Other standard charges emerged on both sides: the Progressive Coalition argued that this split of votes would cost the city its progressive administration; the Greens responded that the Progressive Coalition was in fact no different from the Democrats and Republicans, so that such an outcome wouldn’t matter. Publicly, Clavelle ran on the strong record of accomplishment during Sanders’s tenure, and publicly, Baird said that any economic prosperity in this period in Burlington had accrued to the affluent, while class stratification and homelessness grew. Privately, the Progressive Coalition activists were furious over the refusal of Greens to work with them and even angrier that the Greens seemed willing to turn the mayoral race into a PC–Green fight and leave the Democrat/Republican entirely unchallenged in public statements and debates.
Both the bourgeois and the left press of course found this a compelling story. The possibility that one of the most important independent-progressive city administrations in the country might be seriously threatened both alerted and activated progressives beyond Burlington. Drawing on the base from the Rainbow Coalition and the Jackson campaign, Clavelle was able to raise money and volunteers in abundance, while the skill and experience of Progressive Coalition workers, who had mounting campaigns for eight years, shaped an efficient effort.
The outcome was not really close: Clavelle won handily, and Baird drew only about 3 percent of the vote. The two Green candidates for City Council fared better (winning between 15 and 20 percent of the vote in the races), but neither was elected. As a footnote, Progressive Coalition City Council member Erhard Mahnke was unexpectedly elected President of the Council, which still lacked a Progressive Coalition majority. The succession from Sanders to another PC mayor was profoundly reassuring to progressives in Burlington and elsewhere, and Clavelle's first six months in office have been marked by a consistency of progressive character.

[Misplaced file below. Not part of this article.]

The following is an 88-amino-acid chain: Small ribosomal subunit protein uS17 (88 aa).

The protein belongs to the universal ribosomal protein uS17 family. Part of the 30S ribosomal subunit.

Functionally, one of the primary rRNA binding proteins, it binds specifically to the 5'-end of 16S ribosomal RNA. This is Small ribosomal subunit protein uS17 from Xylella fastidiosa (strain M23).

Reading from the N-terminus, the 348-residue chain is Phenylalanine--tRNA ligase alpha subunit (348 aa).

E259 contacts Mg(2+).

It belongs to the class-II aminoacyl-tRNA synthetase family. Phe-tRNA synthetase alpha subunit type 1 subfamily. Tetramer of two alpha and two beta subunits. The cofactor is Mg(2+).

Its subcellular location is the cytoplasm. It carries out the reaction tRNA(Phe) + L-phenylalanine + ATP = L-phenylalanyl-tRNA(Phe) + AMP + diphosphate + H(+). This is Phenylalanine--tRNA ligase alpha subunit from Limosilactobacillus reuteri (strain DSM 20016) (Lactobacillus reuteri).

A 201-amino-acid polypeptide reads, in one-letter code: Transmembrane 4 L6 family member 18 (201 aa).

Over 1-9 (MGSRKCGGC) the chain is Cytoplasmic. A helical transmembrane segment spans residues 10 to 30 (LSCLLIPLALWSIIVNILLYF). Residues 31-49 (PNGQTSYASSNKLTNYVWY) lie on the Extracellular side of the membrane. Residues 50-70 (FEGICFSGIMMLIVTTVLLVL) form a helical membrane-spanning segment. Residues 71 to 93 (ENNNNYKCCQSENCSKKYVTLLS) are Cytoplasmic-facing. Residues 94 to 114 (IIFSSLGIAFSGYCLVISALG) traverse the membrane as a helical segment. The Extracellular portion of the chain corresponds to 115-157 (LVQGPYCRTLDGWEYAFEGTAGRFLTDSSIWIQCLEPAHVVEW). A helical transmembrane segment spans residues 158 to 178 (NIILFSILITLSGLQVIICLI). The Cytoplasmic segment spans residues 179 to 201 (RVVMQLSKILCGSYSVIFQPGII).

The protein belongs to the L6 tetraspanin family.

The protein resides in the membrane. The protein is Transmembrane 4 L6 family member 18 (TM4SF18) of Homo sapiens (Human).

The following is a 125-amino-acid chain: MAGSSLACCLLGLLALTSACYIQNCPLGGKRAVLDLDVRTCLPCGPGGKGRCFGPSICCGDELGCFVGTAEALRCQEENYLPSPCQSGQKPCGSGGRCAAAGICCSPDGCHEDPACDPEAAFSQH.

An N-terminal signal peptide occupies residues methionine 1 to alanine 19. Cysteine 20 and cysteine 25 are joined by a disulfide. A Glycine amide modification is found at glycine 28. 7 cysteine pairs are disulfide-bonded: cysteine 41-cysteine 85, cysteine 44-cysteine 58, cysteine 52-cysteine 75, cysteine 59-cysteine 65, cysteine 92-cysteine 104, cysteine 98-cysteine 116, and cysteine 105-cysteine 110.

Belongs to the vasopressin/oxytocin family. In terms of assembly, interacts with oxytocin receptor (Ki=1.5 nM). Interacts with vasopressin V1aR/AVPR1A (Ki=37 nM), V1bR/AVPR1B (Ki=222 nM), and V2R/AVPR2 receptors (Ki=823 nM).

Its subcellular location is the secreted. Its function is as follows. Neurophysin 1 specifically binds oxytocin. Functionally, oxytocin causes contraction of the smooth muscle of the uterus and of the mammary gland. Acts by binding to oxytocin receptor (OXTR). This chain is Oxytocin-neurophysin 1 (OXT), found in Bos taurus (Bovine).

The left in Vermont has just had an anniversary party: on 13 and 14 June 1989, five hundred people attended the Second Vermont Solidarity Conference, the first having coincided with both Reagan's and Sanders's elections in 1981. Sanders, Clavelle and other PC activists were on hand to debate the Greens, but this was just one theme against a background of evaluation and planning among the hundreds of activists who attended. Other discussions focused on the reaction to recent changes in the National Rainbow Coalition made by Jesse Jackson, and the implications of those changes for the Vermont Rainbow, the linking of environmental work (ever more imperative). with other progressive activism, and the tremendous ferment in the communist world. An extraordinary decade of activity in Vermont was reviewed, and the movement continues.